Some people said Taliban fighters at checkpoints took their US passports, aid workers said. Others said they were harassed and beaten while on their way to meeting points, and were not prepared to put themselves and their families in harm’s way again. Some said US forces standing guard at the airport gate turned them back.
“Why can’t we take people out?” said Farshta Tayeb, the daughter of a US-born Afghan refugee, which provides emotional counseling and translation services to Afghan immigrants in the US, including those who have worked with the US military.
Ms. Al-Tayeb blamed the Biden administration for the military withdrawal, which she said was “randomly done, done in a sloppy way”.
“There was a time to make a plan and do what needed to be done to get these people out,” she said. “But there doesn’t seem to be a strategy behind it.”
Understand the Taliban’s takeover of Afghanistan
Who are the Taliban? The Taliban arose in 1994 amid the turmoil following the withdrawal of Soviet forces from Afghanistan in 1989. They used brutal public punishments, including floggings, amputations, and mass executions, to enforce their rules. Here is more about The story of their origin and record as rulers.
Ross Wilson, who was the top American diplomat in Afghanistan and was on the last military trip to leave, Monday said on Twitter “Allegations that US citizens have been refused or denied access” to Kabul airport “by embassy staff or US forces are false.”
In Washington, officials struggled to keep up.
military officials secretly accused The State Department has moved too slowly to deal with the crush of people who are begging to be evacuated. State Department officials, already facing a backlog of visa applications from Afghans that began during the Trump administration, focused first on finding Americans and verifying their citizenship.
Officials said a small but unspecified number of US citizens indicated they did not want to flee Afghanistan, were unwilling to give up their homes, jobs or education, or refused to leave their relatives, including elderly parents who were not Americans and had no way out. .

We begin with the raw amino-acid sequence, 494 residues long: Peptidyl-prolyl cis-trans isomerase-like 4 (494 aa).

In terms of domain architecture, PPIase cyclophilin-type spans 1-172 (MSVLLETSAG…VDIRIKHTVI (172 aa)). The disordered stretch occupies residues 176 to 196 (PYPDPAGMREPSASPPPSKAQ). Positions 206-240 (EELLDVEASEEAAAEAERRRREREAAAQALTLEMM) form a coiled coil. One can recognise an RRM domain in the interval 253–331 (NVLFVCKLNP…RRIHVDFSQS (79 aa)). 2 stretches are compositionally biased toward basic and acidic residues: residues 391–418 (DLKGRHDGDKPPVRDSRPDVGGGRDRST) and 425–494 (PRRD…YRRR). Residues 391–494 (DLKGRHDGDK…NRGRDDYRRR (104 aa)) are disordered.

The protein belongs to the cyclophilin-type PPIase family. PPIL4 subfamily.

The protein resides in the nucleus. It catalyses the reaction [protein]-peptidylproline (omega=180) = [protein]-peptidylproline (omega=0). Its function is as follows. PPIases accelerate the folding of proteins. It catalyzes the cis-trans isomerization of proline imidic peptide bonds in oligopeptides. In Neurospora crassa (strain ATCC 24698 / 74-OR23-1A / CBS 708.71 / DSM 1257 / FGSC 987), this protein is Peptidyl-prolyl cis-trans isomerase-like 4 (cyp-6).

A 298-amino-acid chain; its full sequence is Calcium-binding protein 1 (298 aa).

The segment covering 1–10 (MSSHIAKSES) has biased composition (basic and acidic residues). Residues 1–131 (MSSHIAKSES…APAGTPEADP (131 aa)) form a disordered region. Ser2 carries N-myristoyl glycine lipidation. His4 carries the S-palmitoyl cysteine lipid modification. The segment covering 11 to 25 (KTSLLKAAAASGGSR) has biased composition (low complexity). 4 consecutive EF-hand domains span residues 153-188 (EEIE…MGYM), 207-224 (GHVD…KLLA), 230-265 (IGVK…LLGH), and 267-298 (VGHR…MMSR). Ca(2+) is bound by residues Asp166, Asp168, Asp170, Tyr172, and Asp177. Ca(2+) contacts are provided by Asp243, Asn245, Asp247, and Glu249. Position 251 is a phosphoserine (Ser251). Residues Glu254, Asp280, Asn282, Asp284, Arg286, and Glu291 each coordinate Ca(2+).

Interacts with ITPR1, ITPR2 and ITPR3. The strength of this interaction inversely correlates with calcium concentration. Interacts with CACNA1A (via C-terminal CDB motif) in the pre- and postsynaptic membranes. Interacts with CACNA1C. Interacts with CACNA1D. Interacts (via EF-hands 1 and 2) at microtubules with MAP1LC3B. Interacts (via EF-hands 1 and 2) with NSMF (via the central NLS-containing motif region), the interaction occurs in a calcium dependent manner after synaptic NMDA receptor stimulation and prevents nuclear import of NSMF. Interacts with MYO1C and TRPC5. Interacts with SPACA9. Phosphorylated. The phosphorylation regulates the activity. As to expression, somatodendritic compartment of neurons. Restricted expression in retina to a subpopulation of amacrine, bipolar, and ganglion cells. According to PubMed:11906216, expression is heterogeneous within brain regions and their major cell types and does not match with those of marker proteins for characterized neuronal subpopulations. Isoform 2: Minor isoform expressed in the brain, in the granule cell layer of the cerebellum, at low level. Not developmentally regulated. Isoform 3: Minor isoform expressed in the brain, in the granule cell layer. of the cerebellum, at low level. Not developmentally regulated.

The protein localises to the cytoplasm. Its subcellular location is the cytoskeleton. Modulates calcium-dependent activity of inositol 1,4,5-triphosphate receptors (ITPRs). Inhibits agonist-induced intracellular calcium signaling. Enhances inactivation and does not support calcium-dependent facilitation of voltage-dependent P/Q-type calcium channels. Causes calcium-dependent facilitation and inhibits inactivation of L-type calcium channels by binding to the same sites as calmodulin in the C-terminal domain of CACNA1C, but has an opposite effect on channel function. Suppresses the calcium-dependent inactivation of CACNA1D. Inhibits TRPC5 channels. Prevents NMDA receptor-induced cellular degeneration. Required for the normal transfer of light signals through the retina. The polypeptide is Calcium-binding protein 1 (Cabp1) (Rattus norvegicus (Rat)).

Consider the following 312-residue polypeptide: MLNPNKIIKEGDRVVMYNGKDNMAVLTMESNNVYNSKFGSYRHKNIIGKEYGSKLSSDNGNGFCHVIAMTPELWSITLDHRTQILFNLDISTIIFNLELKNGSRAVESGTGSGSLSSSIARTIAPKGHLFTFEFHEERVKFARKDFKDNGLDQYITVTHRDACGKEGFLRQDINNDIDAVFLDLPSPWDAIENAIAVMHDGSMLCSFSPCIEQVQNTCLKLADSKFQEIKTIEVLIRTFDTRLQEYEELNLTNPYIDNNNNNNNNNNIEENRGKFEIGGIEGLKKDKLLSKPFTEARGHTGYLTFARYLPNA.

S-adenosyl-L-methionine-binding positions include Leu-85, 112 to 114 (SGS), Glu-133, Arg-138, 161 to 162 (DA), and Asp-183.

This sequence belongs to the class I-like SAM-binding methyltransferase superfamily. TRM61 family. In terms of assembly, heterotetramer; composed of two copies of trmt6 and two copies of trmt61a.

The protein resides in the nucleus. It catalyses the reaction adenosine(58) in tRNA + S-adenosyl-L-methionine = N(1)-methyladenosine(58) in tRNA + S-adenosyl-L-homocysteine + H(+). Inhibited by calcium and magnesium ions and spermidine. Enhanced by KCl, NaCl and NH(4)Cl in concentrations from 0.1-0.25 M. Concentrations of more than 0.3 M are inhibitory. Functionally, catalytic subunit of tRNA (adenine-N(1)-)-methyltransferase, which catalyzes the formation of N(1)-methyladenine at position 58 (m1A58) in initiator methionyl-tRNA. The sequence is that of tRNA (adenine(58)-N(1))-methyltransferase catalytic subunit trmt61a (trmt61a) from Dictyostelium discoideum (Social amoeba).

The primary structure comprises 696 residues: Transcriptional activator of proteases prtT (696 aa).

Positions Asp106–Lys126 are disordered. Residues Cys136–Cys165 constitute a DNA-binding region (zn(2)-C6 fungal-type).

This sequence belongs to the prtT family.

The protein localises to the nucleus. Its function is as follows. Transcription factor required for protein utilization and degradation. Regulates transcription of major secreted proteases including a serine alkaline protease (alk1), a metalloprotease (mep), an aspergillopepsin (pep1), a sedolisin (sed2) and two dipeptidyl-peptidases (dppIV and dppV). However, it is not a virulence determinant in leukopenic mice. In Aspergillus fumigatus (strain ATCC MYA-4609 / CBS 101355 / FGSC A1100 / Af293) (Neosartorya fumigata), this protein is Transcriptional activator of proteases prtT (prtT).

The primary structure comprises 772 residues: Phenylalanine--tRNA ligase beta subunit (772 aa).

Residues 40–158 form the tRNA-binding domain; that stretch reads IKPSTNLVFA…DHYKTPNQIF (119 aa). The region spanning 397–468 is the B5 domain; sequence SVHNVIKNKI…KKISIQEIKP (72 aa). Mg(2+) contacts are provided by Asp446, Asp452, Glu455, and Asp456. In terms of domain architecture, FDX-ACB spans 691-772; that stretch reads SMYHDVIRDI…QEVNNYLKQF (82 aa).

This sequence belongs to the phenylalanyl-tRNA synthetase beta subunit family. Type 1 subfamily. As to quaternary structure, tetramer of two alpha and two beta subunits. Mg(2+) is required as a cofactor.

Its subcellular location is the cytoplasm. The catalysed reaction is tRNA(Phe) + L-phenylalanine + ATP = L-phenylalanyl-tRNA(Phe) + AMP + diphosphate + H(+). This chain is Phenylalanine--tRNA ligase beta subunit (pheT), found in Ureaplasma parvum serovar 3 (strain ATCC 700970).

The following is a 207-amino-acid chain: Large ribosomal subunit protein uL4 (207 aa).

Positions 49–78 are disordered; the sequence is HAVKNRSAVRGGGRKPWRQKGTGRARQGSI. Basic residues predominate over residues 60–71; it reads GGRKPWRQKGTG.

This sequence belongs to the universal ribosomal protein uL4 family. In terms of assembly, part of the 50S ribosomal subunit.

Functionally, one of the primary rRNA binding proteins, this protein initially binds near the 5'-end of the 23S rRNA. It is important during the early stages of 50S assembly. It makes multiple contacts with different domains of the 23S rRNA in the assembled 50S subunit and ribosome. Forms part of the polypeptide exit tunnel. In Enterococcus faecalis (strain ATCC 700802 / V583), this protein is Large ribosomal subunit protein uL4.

Foreign-born spouses of US citizens, and their unmarried children under the age of 21, are entitled to immigrate to the US after obtaining certain approvals, a process that was expedited for some Afghans during the evacuation. Extended family members, such as parents, siblings and other relatives, must go through an immigration process that can take “a very long time,” said Gina Gilbert, director of refugee representation at Human Rights First.
But there are no plans to change visa requirements for extended family members who will have to “travel to the United States under other forms of eligibility,” Ned Price, a department spokesman, said Friday.
The Kabul Airport is not expected to be fully operational for some time Without the US military, though, the Biden administration tends to allies, including Turkey and Qatar, to take over some operations to facilitate small charter flights for people who want to leave, Mr. Blinken said. The State Department is also studying how to protect American and Afghan citizens at high risk of Taliban retaliation who drive into one of several neighboring countries and seek safe passage to the United States from there.
On Tuesday, Naderi said he was not sure what to do, but was looking forward to leaving Afghanistan via its border with Pakistan or Tajikistan. As proof of his American residency, he provided a photo of his green card, which he obtained last year, and said he had been living with his father in Philadelphia in the hope of moving his wife and son to the United States. (The State Department has not commented on his case, citing privacy concerns.)
He returned to Afghanistan on August 10 to collect immigration documents for his wife and son, said his father, Ismail Naderi, who worked for several US military contracting firms in construction and other fields from 2004 to 2015.
Five days later, the Taliban seized power and closed the US embassy in Kabul as diplomats were evacuated to the airport.
Obtaining the right visas for the family in a timely manner was not possible. “My situation is really bad right now,” Samiullah Naderi said on Tuesday.